In March, two veteran Facebook engineers found themselves grilled about the company’s sprawling data collection operations in a hearing for the ongoing lawsuit over the mishandling of private user information stemming from the Cambridge Analytica scandal.
The hearing, a transcript of which was recently unsealed, was aimed at resolving one crucial issue: What information, precisely, does Facebook store about us, and where is it? The engineers’ response will come as little relief to those concerned with the company’s stewardship of billions of digitized lives: They don’t know.
The admissions occurred during a hearing with special master Daniel Garrie, a court-appointed subject-matter expert tasked with resolving a disclosure impasse. Garrie was attempting to get the company to provide an exhaustive, definitive accounting of where personal data might be stored in some 55 Facebook subsystems. Both veteran Facebook engineers, with according to LinkedIn two decades of experience between them, struggled to even venture what may be stored in Facebook’s subsystems. “I’m just trying to understand at the most basic level from this list what we’re looking at,” Garrie asked.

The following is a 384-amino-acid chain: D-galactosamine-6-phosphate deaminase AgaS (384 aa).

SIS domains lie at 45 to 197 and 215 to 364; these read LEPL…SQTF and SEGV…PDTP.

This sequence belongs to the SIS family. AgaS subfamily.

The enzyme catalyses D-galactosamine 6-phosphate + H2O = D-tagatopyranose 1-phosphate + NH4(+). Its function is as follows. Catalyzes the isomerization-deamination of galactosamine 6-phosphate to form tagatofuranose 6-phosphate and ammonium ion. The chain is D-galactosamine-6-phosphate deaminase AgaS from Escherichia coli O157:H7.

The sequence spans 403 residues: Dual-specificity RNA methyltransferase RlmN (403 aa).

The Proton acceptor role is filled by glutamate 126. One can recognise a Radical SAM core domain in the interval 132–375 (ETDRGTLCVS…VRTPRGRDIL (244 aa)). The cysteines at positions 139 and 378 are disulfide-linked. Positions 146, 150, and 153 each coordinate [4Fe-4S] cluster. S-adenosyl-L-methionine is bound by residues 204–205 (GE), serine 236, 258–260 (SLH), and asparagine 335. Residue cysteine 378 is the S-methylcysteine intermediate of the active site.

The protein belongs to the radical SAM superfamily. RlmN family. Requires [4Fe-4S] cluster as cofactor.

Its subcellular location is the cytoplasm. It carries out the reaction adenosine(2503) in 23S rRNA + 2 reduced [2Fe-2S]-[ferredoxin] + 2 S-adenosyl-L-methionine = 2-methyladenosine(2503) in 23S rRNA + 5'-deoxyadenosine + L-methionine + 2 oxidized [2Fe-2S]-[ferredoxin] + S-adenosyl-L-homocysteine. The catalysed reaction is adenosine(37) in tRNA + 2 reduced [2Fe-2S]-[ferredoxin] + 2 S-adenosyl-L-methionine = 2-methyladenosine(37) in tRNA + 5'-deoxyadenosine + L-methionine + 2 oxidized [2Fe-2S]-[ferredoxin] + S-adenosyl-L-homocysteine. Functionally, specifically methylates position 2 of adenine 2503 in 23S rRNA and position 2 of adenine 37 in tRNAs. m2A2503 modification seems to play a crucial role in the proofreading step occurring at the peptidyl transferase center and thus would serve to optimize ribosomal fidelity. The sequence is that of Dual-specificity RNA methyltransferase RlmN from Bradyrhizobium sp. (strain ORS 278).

“I don’t believe there’s a single person that exists who could answer that question,” replied Eugene Zarashaw, a Facebook engineering director. “It would take a significant team effort to even be able to answer that question.”
When asked about how Facebook might track down every bit of data associated with a given user account, Zarashaw was stumped again: “It would take multiple teams on the ad side to track down exactly the — where the data flows. I would be surprised if there’s even a single person that can answer that narrow question conclusively.”
In an emailed statement that did not directly address the remarks from the hearing, Meta spokesperson Dina El-Kassaby told The Intercept that a single engineer’s inability to know where all user data was stored came as no surprise. She said Meta worked to guard users’ data, adding, “We have made — and continue making — significant investments to meet our privacy commitments and obligations, including extensive data controls.”